My wife and I were recently pulled over in a cab on our way home from the airport. The driver was just veering toward the connector tunnel when Nevada Taxicab Authority enforcement flagged him down and asked him where he was headed. The stop was part of an NTA crackdown on long hauling, the old pocket-lining trick of taking passengers the long way home.
Valley taxi companies took an estimated 27 million trips last year, and Taxicab Authority administrator Charles Harvey realizes that he can’t eliminate long hauling. But he is using a variety of more aggressive methods to fight it, including posing as a passenger himself as part of undercover operations and recently implementing a bike patrol so investigators can monitor areas they couldn’t previously.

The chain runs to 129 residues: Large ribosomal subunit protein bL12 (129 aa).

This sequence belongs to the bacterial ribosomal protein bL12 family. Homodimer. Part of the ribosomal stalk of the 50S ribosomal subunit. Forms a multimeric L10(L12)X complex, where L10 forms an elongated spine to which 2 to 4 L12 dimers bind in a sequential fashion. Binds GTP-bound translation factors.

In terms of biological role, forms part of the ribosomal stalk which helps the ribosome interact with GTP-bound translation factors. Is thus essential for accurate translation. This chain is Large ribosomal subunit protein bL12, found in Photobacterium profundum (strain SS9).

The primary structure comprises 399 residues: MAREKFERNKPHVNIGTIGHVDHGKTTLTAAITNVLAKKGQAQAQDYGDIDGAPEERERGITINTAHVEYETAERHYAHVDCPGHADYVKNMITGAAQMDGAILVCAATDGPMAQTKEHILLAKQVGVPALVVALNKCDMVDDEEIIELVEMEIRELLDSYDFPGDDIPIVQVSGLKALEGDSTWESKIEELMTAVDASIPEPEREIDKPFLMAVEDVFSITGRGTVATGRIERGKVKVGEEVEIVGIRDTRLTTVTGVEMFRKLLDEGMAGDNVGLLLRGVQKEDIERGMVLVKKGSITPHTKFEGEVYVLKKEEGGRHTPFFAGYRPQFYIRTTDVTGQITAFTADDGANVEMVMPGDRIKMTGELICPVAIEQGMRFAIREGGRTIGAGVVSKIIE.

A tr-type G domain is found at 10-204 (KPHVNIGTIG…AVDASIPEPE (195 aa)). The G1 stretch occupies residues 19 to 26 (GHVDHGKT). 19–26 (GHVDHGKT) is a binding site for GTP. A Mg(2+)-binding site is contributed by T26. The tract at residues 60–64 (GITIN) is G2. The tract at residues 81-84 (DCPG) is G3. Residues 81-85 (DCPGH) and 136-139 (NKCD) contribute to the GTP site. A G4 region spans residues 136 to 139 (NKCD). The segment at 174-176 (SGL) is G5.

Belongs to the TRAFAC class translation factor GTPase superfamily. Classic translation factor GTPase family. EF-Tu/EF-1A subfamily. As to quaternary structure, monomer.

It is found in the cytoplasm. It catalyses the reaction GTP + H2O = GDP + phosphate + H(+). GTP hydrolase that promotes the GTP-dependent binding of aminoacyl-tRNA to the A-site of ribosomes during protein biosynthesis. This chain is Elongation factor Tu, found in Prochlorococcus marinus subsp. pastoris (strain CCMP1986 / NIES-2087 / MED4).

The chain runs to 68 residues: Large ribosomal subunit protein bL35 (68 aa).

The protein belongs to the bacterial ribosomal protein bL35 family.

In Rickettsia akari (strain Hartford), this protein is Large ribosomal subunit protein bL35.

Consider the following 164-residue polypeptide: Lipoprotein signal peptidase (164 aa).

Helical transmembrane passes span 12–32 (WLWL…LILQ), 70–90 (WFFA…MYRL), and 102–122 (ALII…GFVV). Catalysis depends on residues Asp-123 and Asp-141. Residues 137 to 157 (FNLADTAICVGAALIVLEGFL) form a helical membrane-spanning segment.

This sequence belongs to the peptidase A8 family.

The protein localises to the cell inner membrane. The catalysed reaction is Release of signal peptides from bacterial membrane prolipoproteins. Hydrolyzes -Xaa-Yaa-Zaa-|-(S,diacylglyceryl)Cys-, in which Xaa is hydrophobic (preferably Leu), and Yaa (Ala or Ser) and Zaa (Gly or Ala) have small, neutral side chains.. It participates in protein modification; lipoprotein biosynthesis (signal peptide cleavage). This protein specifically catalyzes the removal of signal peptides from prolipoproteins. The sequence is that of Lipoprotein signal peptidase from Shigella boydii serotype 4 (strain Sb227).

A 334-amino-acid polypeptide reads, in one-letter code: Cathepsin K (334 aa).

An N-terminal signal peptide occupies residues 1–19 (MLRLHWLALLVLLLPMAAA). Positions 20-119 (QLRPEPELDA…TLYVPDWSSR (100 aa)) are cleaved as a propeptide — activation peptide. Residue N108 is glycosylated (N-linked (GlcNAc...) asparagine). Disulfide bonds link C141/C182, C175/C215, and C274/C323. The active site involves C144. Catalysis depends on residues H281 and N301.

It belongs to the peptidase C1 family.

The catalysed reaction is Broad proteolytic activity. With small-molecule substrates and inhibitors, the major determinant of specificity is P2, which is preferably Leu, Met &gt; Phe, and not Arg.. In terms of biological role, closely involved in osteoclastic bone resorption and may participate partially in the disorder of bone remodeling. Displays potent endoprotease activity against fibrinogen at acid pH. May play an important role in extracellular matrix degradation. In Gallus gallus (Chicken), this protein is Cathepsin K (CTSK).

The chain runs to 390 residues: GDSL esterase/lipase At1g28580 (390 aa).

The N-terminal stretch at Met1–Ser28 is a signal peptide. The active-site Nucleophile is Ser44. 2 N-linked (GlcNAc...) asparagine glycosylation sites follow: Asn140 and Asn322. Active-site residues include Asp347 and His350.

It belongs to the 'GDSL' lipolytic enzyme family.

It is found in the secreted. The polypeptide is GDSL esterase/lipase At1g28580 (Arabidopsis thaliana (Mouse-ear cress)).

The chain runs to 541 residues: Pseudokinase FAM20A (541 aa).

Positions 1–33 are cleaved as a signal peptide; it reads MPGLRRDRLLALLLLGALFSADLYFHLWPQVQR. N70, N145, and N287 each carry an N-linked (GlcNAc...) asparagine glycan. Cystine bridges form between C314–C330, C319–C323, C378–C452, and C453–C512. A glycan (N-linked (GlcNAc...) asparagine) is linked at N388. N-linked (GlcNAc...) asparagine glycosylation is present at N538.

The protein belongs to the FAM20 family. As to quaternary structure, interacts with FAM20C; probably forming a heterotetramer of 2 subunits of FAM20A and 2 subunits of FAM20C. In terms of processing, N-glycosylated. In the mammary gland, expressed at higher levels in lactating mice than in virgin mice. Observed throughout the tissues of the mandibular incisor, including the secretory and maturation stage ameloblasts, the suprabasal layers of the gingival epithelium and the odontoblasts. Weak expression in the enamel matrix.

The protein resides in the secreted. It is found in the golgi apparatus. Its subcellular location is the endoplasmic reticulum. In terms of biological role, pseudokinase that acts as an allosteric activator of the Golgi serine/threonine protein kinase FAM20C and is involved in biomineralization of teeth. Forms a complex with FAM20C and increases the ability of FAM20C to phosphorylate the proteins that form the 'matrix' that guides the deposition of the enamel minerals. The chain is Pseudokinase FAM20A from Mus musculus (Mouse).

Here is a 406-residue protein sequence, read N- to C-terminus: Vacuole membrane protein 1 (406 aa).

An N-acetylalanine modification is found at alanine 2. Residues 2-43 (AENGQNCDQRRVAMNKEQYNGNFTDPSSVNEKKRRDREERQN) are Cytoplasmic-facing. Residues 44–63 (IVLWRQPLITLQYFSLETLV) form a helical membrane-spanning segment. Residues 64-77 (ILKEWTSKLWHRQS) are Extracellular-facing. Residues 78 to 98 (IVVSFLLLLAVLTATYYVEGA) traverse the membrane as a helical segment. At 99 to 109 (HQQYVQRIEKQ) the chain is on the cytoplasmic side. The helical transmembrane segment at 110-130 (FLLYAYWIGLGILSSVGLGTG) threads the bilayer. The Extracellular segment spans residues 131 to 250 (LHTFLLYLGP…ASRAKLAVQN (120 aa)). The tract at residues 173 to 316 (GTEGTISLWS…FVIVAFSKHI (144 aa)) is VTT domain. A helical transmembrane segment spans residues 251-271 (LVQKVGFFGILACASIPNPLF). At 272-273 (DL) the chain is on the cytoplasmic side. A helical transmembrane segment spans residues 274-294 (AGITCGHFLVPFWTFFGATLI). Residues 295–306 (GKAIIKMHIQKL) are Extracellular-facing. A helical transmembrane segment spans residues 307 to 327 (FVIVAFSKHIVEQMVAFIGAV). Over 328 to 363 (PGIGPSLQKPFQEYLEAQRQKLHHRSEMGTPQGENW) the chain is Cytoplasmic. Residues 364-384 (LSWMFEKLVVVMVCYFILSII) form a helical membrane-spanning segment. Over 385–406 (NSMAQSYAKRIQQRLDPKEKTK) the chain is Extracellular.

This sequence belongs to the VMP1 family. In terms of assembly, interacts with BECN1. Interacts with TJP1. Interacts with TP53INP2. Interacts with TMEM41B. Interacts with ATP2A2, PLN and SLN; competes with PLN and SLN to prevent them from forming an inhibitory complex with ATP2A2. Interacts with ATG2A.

“I noticed that we have the same problems now that we’ve had since [the NTA] started in 1969,” Harvey says. “And so I decided because we are understaffed and kind of outmanned, we have to look at this creatively and do things differently. And I didn’t want to put Band-Aids on problems anymore.”
The NTA also has gotten tougher on drivers caught long hauling, seeking the maximum penalty for violations, which Harvey says was not the norm when he took over. Penalties are $100 for the first offense, and subsequent violations bring a mandatory administrative court appearance, a three-day suspension and a $200 fine. If problems persist, a driver’s permit is revoked. Harvey keeps the checks as random as possible so cabbies don’t see them coming, especially with smartphones making it easy to warn peers of any potential stings. And he believes taxi drivers are starting to get the message.
As for my cabbie? He was headed in the right direction. I had already made sure of that.